Economy's optimists finding it harder to hang on
It’s mid-August, so there aren’t all that many people around on Wall Street to react to economic reports. But those who did show up for work on Thursday can’t like what they see.
Stocks are slumping and investors again are heading for the relative safety of bonds after the latest economic data came in mostly worse than expected.
The 10-year Treasury note yield is back to a 16-month low of 2.57% from 2.64% on Wednesday.
The government's report showing a jump in new claims for unemployment benefits to a nine-month high of 500,000 was another heavy blow to confidence in the recovery.
So was the Federal Reserve Bank of Philadelphia’s report on August manufacturing activity in the mid-Atlantic region: For the first time since July 2009, the Philly Fed’s manufacturing index was negative.
The steep drop in the Philly index over the last three months “reflects the fact that businesses are reining in capital outlays and delaying hiring as the economic outlook has become less certain,” said Ellen Beeson Zentner, an economist at Bank of Tokyo-Mitsubishi in New York. “This is a troubling development for the U.S. economy because at this point, the economic recovery is too weak to withstand withdrawal of support from the manufacturing sector.”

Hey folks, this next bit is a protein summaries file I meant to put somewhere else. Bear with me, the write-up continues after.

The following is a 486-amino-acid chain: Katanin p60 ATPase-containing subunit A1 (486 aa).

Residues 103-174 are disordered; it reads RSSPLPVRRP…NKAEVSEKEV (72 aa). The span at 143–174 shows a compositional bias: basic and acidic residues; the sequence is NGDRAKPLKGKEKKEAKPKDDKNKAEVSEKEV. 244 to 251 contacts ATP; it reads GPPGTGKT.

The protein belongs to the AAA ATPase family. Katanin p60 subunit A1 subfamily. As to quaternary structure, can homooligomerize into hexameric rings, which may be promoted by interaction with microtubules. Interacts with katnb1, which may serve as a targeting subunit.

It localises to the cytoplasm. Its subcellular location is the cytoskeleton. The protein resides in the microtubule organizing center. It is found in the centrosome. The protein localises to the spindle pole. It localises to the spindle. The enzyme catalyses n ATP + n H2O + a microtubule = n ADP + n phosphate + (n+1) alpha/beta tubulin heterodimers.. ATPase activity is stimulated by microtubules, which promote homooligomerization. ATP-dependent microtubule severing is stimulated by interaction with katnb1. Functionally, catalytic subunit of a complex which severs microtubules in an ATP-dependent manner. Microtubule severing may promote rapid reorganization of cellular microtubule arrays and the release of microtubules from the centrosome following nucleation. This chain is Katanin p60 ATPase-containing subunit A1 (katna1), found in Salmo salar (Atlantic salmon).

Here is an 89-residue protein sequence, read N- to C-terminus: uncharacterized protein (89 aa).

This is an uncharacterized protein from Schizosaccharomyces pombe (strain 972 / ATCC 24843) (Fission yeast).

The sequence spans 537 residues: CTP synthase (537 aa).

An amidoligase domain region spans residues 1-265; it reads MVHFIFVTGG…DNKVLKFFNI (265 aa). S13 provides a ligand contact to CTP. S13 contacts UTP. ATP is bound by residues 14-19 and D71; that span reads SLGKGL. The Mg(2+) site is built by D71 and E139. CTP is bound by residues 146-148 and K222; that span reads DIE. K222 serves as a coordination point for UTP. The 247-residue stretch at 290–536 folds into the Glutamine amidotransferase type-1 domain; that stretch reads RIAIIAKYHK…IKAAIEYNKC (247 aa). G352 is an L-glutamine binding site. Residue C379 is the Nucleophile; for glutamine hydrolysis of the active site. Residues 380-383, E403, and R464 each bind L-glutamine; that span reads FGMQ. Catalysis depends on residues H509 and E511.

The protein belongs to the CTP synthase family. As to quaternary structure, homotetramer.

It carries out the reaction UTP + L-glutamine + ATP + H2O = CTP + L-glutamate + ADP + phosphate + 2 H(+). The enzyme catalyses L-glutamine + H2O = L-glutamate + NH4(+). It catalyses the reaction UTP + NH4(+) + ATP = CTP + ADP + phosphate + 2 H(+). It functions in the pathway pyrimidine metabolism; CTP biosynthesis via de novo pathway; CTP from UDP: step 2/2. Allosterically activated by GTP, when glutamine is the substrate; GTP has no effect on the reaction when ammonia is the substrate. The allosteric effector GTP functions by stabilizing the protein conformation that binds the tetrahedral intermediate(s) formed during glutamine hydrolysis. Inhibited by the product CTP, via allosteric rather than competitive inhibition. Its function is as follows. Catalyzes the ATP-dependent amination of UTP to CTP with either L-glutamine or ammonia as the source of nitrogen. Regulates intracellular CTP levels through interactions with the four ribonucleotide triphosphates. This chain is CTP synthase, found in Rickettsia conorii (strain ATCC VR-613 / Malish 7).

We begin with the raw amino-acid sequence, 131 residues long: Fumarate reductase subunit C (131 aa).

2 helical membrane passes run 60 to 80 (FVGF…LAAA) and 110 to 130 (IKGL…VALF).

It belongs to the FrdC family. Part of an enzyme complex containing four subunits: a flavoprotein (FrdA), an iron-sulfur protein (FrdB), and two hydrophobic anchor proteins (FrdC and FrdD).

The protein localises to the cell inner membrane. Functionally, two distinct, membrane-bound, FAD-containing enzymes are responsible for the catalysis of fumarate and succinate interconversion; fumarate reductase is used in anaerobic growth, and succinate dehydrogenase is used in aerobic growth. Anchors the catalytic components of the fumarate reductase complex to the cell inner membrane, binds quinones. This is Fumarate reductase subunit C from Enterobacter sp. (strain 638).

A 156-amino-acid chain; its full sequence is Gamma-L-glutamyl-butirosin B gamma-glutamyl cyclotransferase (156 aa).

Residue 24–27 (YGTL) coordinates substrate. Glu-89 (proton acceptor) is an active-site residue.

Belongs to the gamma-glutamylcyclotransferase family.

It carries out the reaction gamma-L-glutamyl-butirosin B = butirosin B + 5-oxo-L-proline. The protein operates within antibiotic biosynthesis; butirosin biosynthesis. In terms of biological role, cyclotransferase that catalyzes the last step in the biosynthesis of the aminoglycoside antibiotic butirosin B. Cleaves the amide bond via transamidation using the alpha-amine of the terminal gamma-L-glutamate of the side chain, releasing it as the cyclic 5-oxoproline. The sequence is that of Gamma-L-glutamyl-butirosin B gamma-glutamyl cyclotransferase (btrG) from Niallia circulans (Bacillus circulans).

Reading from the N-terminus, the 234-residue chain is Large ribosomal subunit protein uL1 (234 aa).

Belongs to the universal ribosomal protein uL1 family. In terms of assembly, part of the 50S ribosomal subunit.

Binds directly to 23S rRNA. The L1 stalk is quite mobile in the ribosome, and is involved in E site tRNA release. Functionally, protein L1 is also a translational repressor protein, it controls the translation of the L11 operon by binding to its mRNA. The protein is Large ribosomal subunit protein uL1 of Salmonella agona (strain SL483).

Right -- until recently the economy has had manufacturing strength going for it, helping to offset decelerating consumer spending.
A third report, the index of leading economic indicators for July, was up a minuscule 0.1%, at least staying in positive territory. But the June index change was revised to a drop of 0.3% from a decline of 0.2%. June’s loss was the first since March 2009, when the recovery was just beginning.
For consumers, though, the news isn't all bad: The disappointing economic data have pushed oil to a new six-week low, down $1.63 to $74.19 a barrel. Crude's price has dropped 10% since Aug. 3.
Robert Brusca, who heads Fact and Opinion Economics, says optimists are finding it increasingly difficult to hold out hope that the economy will shake off its recent weakness and turn higher.“Optimism has died and there is a reason. Things are not getting better at even the same rate. Those seeing the economy as getting better are in a distinct and shrinking minority,” Brusca said. “Brace yourself.”
-- Tom Petruno